Now that you've been introduced to the most basic C# program, it's time to declare a local variable. Once a variable is declared, you can assign it a value, replace that value with a new value, and use it in calculations, output, and so on. However, you cannot change the data type of the variable. In Listing 1.9, string max is a variable declaration.
Listing 1.9. Declaring and Assigning a Variable
Listing 1.9 declares a variable with the data type string. Other common data types used in this chapter are int and char.
The next chapter looks at these and other common data types in more detail.
Declaring a Variable
In Listing 1.9, string max is a variable declaration of a string type whose name is max. It is possible to declare multiple variables within the same statement by specifying the data type once and separating each identifier with a comma. Listing 1.10 demonstrates this.
Listing 1.10. Declaring Two Variables within One Statement
Because a multivariable declaration statement allows developers to provide the data type only once within a declaration, all variables will be of the same type.
In C#, the name of the variable may begin with any letter or an underscore (_), followed by any number of letters, numbers, and/or underscores. By convention, however, local variable names are camel cased (the first letter in each word is capitalized, except for the first word) and do not include underscores.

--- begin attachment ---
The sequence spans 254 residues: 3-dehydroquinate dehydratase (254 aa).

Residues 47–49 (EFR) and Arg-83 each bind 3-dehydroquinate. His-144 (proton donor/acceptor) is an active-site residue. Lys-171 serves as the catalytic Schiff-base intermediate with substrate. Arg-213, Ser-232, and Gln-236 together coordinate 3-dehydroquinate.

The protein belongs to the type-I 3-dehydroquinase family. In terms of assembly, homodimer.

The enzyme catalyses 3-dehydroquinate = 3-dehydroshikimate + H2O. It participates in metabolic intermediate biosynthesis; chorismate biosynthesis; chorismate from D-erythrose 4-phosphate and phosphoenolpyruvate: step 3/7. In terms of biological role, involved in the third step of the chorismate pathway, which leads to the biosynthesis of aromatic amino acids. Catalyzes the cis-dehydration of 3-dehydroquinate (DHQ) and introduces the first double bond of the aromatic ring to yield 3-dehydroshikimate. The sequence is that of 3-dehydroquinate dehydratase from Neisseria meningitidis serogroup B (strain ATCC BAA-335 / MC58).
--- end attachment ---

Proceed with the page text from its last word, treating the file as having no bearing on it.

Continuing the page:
Assigning a Variable
After declaring a local variable, you must assign it a value before referencing it. One way to do this is to use the = operator, also known as the simple assignment operator. Operators are symbols used to identify the function the code is to perform. Listing 1.11 demonstrates how to use the assignment operator to designate the string values to which the variables max [1.7] and valerie will point.
Listing 1.11. Changing the Value of a Variable
From this listing, observe that it is possible to assign a variable as part of the variable declaration (as it was for max), or afterward in a separate statement (as with the variable valerie). The value assigned must always be on the right side.
Running the compiled MiracleMax.exe program produces the code shown in Output 1.3.
C# requires that developers assign a local variable before accessing it. Additionally, an assignment returns a value. Therefore, C# allows multiple assignments within the same statement, as demonstrated in Listing 1.12.
Listing 1.12. Assignment Returning a Value That Can Be Assigned Again
Using a Variable
The result of the assignment, of course, is that you can then refer to the value using the variable identifier. Therefore, when you use the variable max within the System.Console.WriteLine(max) statement, the program displays Have fun storming the castle!, the value of max, on the console. Changing the value of max and executing the same System.Console.WriteLine(max) statement causes the new max value, It would take a miracle., to be displayed.